Presentation on theme: "Systems Availability and Business Continuity Chapter Four Prepared by: Raval, Fichadia Raval Fichadia John Wiley & Sons, Inc. 2007."— Presentation transcript:
Systems Availability and Business Continuity Chapter Four Prepared by: Raval, Fichadia Raval Fichadia John Wiley & Sons, Inc. 2007
Chapter Four Objectives 1. Understand system availability and business continuity, and recognize differences between the two. 2. Comprehend incident response systems and their role in achieving the system availability objective. 3. Explain disaster recovery planning objectives and its, design, implementation and testing requirements. 4. Comprehend the link between business continuity and disaster recovery. 5. Understand the role of backup and recovery in disaster recovery plans.
Power outage at Northwest Airlines Thunderstorm and lightening at the datacenter location caused the problem. Systems, down initially, operated in a degraded manner the next morning. Took very long to check people in flights. NWA triggered manual processes. Lines became longer and so did the delays in departure. Arrivals were late, but the departures from gates at the destination airport made the flights to wait before they could get to the gate. NWA announced an embargo, limiting itself to what it can handle under the circumstances.
System Availability and Business Continuity System availability assures you that business will continue to operate. Business continuity is necessary for systems to add value on an ongoing basis. The issues of business continuity and systems availability are related and even overlap to a degree.
Incident Response Incident: A level of interruption in the system availability that appears to be temporary. An incident can be triggered by an accidental action by an authorized user, it may result from a threat. Incidents may be detected by: End-users who may describe the symptom but not the cause. Those monitoring systems and processes may detect anomalies which lead to an incident that has occurred. Attack: A series of steps taken by an attacker to achieve an unauthorized result. Event: An action directed at a target that is intended to result in a change of state, or status, of the target. An event consists of an action and a target.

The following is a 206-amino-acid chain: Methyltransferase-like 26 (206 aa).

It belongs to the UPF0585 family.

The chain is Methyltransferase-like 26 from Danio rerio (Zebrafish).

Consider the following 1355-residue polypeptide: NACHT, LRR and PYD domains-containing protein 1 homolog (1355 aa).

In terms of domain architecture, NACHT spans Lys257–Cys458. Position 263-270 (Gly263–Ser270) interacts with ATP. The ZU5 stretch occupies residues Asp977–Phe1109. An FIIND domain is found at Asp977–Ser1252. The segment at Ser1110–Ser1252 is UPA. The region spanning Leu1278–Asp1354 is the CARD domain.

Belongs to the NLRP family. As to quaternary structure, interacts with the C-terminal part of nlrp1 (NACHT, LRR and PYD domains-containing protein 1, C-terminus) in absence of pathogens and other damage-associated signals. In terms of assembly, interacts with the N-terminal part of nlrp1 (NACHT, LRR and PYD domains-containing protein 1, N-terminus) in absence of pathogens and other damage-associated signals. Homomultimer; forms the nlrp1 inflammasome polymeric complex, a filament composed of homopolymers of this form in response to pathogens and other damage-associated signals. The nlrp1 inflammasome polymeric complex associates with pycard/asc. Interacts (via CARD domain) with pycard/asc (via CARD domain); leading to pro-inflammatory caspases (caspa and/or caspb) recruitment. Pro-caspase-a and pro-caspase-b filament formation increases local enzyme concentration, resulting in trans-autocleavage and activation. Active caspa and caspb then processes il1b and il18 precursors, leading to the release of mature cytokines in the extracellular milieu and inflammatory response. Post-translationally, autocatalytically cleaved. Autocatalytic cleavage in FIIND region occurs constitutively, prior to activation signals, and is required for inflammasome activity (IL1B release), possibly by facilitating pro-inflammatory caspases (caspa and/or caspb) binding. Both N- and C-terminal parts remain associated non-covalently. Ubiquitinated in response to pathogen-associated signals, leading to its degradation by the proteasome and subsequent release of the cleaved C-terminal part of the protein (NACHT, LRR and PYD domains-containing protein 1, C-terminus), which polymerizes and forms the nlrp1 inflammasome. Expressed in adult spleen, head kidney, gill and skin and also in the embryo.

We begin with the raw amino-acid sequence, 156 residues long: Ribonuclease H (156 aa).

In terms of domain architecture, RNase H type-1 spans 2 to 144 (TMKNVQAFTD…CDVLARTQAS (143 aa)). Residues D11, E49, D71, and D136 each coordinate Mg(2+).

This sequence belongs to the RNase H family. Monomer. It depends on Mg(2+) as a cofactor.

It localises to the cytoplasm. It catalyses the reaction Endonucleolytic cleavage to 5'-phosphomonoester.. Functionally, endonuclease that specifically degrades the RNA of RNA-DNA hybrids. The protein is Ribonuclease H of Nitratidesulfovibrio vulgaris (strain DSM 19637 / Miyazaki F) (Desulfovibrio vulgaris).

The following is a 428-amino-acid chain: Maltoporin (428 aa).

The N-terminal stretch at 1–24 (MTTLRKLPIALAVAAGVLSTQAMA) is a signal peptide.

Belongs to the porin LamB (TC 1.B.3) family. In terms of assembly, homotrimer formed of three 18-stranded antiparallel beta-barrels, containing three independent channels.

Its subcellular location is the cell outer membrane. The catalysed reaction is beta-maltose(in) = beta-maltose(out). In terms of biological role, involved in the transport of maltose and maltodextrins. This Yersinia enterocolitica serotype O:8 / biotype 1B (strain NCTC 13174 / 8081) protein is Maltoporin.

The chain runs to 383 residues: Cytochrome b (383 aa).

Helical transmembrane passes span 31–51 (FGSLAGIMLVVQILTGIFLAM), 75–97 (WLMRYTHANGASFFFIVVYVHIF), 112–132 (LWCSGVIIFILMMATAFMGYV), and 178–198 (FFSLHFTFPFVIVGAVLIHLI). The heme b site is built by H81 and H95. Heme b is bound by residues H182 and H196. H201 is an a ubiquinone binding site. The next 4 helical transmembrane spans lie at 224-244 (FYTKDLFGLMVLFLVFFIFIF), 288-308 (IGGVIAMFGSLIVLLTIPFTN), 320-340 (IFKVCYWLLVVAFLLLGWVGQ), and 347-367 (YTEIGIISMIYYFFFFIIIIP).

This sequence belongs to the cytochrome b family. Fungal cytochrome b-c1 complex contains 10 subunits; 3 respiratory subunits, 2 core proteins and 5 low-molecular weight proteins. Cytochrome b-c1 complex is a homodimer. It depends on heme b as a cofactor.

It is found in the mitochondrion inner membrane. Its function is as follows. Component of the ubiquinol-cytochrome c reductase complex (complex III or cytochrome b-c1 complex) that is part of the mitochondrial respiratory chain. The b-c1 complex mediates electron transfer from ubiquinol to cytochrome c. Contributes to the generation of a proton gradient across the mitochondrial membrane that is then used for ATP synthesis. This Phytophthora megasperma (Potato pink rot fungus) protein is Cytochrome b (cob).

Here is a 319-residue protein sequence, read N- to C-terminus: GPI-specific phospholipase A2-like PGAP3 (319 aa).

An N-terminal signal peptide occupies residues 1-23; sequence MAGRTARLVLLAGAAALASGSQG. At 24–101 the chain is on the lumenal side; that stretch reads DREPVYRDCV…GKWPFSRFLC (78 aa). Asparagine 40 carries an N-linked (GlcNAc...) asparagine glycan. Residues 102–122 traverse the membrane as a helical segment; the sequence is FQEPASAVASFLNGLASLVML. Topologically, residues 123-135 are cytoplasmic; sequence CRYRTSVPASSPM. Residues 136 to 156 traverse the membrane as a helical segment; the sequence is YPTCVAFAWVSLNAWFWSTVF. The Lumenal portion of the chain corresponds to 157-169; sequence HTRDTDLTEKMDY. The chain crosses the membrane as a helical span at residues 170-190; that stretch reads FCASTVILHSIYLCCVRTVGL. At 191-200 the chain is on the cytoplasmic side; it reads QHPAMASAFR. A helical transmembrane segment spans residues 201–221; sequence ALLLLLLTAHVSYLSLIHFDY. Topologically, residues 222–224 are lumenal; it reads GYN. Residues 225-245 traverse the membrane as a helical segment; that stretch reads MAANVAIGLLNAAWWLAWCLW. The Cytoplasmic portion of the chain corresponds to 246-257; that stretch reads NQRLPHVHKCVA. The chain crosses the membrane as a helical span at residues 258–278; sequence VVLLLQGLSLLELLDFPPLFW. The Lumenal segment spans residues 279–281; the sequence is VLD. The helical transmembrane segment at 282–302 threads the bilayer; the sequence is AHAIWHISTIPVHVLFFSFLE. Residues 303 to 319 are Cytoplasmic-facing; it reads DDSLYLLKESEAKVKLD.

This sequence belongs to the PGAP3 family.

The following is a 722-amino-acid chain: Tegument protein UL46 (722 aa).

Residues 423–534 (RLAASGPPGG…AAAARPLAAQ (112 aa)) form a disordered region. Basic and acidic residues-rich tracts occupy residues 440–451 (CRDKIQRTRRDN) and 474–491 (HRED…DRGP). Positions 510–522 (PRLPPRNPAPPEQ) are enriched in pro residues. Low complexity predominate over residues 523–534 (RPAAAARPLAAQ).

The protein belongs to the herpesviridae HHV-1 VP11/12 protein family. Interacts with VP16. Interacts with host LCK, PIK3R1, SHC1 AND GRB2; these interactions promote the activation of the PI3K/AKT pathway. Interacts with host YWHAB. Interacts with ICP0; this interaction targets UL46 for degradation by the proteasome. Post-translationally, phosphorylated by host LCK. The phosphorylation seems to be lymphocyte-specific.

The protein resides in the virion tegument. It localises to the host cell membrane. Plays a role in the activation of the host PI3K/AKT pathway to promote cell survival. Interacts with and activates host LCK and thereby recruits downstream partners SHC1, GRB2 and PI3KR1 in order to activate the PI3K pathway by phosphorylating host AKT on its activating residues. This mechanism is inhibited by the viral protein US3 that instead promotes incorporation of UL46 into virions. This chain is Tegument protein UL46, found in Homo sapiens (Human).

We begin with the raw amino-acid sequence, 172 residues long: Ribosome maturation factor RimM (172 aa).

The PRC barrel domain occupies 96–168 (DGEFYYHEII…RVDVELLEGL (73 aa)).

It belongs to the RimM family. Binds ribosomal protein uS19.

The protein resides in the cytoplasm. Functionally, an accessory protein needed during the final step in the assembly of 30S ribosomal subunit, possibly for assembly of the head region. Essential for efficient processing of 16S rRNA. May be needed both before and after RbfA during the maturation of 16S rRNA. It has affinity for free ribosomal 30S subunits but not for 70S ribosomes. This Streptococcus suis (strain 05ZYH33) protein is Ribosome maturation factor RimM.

Nature of Response to an Incident Assess the business significance of the incident’s impact. Identify critical business processes that might have been compromised. Determine the root causes of the incident. This might present a challenge, for every incident could be of a different variety. The team may need to consult experts from outside the team. Training in forensics could help the team collect and evaluate evidence systematically. Standard procedures must be followed for restoring the affected systems and processes, instead of ad hoc, one- off attempts to restore what is compromised or lost.
Preventive Measures Prevention is better – and could be more cost effective - than a cure. Preventive measures require an anticipation or prediction of what might happen in terms of incidents and consequent compromises. Lessons learned from the organization’s and from others’ experiences can help design and implement effective preventive measures.
Incident Response Team A multi-skilled group, since the incident may be any variety and may impact almost any information asset. May include representation from human resources, legal, information systems, networks and communications, physical security, information security, and public relations. A top management team member may be designated as a direct contact for counseling and support.
CERT CERT stands for Computer Emergency Readiness Team. Also called CERT Coordination Center (CERT CC), it is the Internet’s official emergency team. Provides alerts and offers incident handling and avoidance guidelines. Is located at Carnegie-Mellon University. www.cert.org
Disaster Recovery Disaster: An event that causes a significant and perhaps prolonged disruption in system availability. Disasters can be man-made or natural. Man-made disasters can be malicious or unintentional. Disaster recovery is a systematic effort to recover from the impact of a disaster. Best way to understand recovery is by focusing on post-disaster phases. Post-disaster phases Immediate response Near-term resumption Recovery toward normalization Restoration to pre-disaster state
PhaseImmediate Response Near-term resumption Recovery toward normalization Restoration to pre- disaster state ObjectiveAddress emergency situation only. Resume operations at any level possible. Expand operations and extend capabilities and functionalities. Return as close to the original (pre-disaster) state as possible. Example Event: A logic bomb destroyed the operating system and customer data. Call customers whose orders are yet to be filled. Determine the current state of the system and data. Call in backup tapes and equipment to a warm site. Begin manual processing of critical orders. Install equipment, load operating system and applications, restore data, and test outputs. Switch to automated processing. Expand the order processing cycle. Increase the functionality (e.g. report generation). Load operating system, data, and applications at the original site. Pre-test. Resume processing in a parallel run with the warm site. Cut over to the original site. Fold operations at the warm site and return the equipment.
Timeliness of Action and Value of Recovery Timeliness of action The timeline of actions planned should reflect value of the action at the time. Certain steps can wait while others must be taken without delay, to minimize losses. Value of recovery Timeliness of action reflects value of the recovery target. Considering this, recovery tasks should be systematically assigned to each post-disaster phase.